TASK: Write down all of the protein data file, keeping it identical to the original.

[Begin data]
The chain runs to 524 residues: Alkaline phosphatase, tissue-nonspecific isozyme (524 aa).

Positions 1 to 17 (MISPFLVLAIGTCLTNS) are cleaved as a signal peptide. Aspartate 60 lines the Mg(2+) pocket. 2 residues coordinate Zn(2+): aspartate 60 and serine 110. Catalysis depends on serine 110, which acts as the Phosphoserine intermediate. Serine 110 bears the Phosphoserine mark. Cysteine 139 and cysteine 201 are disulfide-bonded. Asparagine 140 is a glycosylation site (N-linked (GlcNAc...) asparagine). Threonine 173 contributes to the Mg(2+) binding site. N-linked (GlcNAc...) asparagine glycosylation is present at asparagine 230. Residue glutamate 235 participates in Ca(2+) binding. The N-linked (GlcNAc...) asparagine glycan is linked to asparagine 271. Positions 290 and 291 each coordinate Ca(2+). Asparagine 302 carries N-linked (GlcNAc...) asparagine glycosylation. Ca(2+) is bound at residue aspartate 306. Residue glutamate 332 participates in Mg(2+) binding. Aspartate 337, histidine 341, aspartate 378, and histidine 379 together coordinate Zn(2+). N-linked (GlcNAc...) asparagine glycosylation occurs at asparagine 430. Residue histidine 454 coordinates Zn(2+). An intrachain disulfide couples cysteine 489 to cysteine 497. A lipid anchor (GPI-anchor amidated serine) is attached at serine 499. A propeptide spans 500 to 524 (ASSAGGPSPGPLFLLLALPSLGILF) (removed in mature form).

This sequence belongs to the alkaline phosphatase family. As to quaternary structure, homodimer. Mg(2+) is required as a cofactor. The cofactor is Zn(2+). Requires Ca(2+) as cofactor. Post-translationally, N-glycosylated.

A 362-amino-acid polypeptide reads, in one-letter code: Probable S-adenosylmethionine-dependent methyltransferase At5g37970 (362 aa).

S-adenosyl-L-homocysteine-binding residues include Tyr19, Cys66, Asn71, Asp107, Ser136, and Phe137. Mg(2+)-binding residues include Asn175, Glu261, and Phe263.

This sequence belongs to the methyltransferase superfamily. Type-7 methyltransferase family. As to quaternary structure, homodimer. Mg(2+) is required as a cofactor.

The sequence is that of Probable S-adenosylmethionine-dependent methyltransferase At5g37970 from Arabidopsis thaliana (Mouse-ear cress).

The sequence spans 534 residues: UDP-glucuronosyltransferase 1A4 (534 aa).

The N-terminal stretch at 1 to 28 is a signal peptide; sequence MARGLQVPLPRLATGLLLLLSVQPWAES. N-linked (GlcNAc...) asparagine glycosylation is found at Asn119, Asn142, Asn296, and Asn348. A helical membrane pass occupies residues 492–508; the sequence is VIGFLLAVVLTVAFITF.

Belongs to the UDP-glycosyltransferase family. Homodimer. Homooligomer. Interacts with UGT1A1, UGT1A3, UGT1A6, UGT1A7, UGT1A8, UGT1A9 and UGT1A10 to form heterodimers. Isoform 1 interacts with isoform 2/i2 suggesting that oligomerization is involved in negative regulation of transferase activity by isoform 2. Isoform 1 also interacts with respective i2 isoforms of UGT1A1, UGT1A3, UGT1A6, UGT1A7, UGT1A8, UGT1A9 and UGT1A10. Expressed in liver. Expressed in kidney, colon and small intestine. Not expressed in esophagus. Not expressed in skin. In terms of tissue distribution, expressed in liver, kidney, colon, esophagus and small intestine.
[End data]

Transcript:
The chain runs to 524 residues: Alkaline phosphatase, tissue-nonspecific isozyme (524 aa).

Positions 1 to 17 (MISPFLVLAIGTCLTNS) are cleaved as a signal peptide. Aspartate 60 lines the Mg(2+) pocket. 2 residues coordinate Zn(2+): aspartate 60 and serine 110. Catalysis depends on serine 110, which acts as the Phosphoserine intermediate. Serine 110 bears the Phosphoserine mark. Cysteine 139 and cysteine 201 are disulfide-bonded. Asparagine 140 is a glycosylation site (N-linked (GlcNAc...) asparagine). Threonine 173 contributes to the Mg(2+) binding site. N-linked (GlcNAc...) asparagine glycosylation is present at asparagine 230. Residue glutamate 235 participates in Ca(2+) binding. The N-linked (GlcNAc...) asparagine glycan is linked to asparagine 271. Positions 290 and 291 each coordinate Ca(2+). Asparagine 302 carries N-linked (GlcNAc...) asparagine glycosylation. Ca(2+) is bound at residue aspartate 306. Residue glutamate 332 participates in Mg(2+) binding. Aspartate 337, histidine 341, aspartate 378, and histidine 379 together coordinate Zn(2+). N-linked (GlcNAc...) asparagine glycosylation occurs at asparagine 430. Residue histidine 454 coordinates Zn(2+). An intrachain disulfide couples cysteine 489 to cysteine 497. A lipid anchor (GPI-anchor amidated serine) is attached at serine 499. A propeptide spans 500 to 524 (ASSAGGPSPGPLFLLLALPSLGILF) (removed in mature form).

This sequence belongs to the alkaline phosphatase family. As to quaternary structure, homodimer. Mg(2+) is required as a cofactor. The cofactor is Zn(2+). Requires Ca(2+) as cofactor. Post-translationally, N-glycosylated.

A 362-amino-acid polypeptide reads, in one-letter code: Probable S-adenosylmethionine-dependent methyltransferase At5g37970 (362 aa).

S-adenosyl-L-homocysteine-binding residues include Tyr19, Cys66, Asn71, Asp107, Ser136, and Phe137. Mg(2+)-binding residues include Asn175, Glu261, and Phe263.

This sequence belongs to the methyltransferase superfamily. Type-7 methyltransferase family. As to quaternary structure, homodimer. Mg(2+) is required as a cofactor.

The sequence is that of Probable S-adenosylmethionine-dependent methyltransferase At5g37970 from Arabidopsis thaliana (Mouse-ear cress).

The sequence spans 534 residues: UDP-glucuronosyltransferase 1A4 (534 aa).

The N-terminal stretch at 1 to 28 is a signal peptide; sequence MARGLQVPLPRLATGLLLLLSVQPWAES. N-linked (GlcNAc...) asparagine glycosylation is found at Asn119, Asn142, Asn296, and Asn348. A helical membrane pass occupies residues 492–508; the sequence is VIGFLLAVVLTVAFITF.

Belongs to the UDP-glycosyltransferase family. Homodimer. Homooligomer. Interacts with UGT1A1, UGT1A3, UGT1A6, UGT1A7, UGT1A8, UGT1A9 and UGT1A10 to form heterodimers. Isoform 1 interacts with isoform 2/i2 suggesting that oligomerization is involved in negative regulation of transferase activity by isoform 2. Isoform 1 also interacts with respective i2 isoforms of UGT1A1, UGT1A3, UGT1A6, UGT1A7, UGT1A8, UGT1A9 and UGT1A10. Expressed in liver. Expressed in kidney, colon and small intestine. Not expressed in esophagus. Not expressed in skin. In terms of tissue distribution, expressed in liver, kidney, colon, esophagus and small intestine.